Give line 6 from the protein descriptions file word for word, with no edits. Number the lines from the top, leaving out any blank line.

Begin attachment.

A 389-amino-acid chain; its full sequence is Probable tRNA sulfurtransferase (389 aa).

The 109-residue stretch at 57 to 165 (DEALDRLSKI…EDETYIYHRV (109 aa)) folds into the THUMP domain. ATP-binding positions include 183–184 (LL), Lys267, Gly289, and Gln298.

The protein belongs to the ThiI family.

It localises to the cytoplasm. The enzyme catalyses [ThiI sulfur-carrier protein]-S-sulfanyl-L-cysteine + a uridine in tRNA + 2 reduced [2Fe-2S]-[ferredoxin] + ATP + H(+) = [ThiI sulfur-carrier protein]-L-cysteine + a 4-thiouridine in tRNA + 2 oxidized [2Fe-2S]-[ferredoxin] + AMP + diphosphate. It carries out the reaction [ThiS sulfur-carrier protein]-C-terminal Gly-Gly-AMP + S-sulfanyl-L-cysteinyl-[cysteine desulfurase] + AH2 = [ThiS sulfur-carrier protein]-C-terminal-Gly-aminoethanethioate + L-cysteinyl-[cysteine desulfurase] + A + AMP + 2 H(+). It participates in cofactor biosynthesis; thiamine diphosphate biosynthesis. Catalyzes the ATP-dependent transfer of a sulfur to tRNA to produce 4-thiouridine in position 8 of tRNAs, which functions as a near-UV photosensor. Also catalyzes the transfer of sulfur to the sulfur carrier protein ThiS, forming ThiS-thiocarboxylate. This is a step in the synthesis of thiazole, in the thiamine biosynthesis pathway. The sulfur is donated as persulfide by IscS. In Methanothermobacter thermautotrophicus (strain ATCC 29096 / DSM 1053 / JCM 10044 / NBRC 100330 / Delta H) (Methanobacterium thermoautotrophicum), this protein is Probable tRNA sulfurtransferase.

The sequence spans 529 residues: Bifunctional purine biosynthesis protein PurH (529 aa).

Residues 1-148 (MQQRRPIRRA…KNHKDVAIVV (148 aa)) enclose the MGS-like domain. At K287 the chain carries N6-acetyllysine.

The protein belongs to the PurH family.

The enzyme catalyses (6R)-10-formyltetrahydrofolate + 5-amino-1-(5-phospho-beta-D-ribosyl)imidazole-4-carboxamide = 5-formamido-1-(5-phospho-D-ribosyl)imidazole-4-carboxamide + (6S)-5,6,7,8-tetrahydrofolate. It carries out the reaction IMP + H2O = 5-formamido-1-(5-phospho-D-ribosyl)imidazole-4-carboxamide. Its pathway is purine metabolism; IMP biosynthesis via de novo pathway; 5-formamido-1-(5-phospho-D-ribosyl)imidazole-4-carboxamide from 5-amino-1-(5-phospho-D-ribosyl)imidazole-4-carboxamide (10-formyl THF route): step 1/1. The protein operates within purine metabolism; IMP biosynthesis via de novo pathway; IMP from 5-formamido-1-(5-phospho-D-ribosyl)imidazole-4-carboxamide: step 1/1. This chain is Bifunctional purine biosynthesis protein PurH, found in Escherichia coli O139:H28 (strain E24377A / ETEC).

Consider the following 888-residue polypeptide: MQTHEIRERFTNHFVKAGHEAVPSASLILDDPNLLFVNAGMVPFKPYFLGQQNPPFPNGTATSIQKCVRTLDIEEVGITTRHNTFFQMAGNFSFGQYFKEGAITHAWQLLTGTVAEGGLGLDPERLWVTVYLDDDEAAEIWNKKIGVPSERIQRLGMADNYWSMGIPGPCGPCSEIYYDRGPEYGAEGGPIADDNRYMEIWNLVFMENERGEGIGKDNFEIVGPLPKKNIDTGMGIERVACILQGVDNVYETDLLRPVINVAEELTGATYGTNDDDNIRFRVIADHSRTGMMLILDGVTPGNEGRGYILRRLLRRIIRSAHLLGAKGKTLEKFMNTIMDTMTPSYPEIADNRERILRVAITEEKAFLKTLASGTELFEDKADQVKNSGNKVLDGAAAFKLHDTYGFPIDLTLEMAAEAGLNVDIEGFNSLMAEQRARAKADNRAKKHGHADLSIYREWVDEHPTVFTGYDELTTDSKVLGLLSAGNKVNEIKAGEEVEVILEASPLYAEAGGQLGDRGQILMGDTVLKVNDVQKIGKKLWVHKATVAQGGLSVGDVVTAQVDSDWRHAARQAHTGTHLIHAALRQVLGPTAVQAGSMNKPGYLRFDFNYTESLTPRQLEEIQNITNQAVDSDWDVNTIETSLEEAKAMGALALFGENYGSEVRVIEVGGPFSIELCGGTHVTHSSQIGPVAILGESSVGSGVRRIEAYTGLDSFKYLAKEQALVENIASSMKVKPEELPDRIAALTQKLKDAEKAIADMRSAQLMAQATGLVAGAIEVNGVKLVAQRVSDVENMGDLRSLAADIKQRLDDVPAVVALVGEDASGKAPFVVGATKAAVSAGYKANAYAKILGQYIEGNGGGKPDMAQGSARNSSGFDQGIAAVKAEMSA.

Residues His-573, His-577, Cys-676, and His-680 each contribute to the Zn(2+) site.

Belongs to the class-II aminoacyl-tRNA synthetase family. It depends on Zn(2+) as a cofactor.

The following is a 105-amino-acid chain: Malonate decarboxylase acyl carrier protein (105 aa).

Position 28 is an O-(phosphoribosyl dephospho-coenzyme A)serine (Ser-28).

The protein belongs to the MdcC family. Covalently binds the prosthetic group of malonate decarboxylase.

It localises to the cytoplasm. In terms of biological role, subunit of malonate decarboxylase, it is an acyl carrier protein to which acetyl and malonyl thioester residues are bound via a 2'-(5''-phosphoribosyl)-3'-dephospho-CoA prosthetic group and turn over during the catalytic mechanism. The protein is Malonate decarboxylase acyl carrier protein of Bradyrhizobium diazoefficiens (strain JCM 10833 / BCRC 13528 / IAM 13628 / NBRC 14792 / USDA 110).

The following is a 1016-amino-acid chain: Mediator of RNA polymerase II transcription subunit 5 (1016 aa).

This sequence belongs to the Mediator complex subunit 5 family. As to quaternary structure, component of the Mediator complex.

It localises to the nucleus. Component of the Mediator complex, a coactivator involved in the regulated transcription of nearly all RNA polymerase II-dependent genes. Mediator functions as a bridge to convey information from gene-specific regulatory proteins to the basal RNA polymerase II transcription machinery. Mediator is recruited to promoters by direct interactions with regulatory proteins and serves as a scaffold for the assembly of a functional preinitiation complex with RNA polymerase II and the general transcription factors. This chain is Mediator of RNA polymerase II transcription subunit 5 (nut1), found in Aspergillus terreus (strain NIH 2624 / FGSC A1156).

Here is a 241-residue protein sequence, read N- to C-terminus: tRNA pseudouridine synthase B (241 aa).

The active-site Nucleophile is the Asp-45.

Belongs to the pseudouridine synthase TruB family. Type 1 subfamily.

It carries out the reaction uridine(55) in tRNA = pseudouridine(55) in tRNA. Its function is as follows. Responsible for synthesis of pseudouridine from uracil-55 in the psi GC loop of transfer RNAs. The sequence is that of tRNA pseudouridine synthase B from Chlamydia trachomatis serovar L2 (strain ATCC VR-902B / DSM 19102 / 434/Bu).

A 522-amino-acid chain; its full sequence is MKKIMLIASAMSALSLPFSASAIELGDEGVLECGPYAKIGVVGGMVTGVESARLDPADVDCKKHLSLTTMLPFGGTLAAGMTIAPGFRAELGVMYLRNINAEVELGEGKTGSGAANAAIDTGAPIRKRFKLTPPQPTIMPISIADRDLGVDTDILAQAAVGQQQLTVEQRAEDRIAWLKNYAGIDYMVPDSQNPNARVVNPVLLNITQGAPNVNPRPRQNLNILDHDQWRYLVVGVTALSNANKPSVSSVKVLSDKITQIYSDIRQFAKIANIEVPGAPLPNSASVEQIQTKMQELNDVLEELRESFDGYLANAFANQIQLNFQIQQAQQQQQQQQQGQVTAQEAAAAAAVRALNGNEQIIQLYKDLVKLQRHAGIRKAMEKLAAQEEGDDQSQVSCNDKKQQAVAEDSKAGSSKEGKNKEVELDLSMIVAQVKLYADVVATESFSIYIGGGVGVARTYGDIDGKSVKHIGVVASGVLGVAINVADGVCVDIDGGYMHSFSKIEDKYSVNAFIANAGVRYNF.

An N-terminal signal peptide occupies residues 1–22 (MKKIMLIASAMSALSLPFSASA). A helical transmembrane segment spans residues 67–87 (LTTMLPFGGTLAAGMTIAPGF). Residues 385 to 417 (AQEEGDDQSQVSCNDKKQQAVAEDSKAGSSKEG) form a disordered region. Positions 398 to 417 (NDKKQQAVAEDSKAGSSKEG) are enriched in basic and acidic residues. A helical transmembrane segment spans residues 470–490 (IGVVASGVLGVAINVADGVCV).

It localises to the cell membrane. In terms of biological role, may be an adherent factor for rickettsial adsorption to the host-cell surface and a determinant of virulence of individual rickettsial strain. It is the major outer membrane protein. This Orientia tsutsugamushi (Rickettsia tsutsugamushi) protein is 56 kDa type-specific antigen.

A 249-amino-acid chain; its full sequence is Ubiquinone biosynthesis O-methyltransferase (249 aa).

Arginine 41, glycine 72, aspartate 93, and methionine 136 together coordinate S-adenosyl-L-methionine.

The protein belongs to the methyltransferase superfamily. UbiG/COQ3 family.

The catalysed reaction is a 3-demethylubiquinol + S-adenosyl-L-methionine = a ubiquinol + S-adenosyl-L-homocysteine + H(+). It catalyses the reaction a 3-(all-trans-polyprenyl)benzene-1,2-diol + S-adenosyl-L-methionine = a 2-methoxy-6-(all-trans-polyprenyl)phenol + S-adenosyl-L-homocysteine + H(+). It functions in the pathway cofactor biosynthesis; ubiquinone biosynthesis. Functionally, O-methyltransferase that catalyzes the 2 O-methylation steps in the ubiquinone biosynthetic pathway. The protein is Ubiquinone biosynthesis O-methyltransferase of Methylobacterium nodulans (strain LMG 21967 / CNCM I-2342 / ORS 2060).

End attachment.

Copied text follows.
Residues 1-148 (MQQRRPIRRA…KNHKDVAIVV (148 aa)) enclose the MGS-like domain. At K287 the chain carries N6-acetyllysine.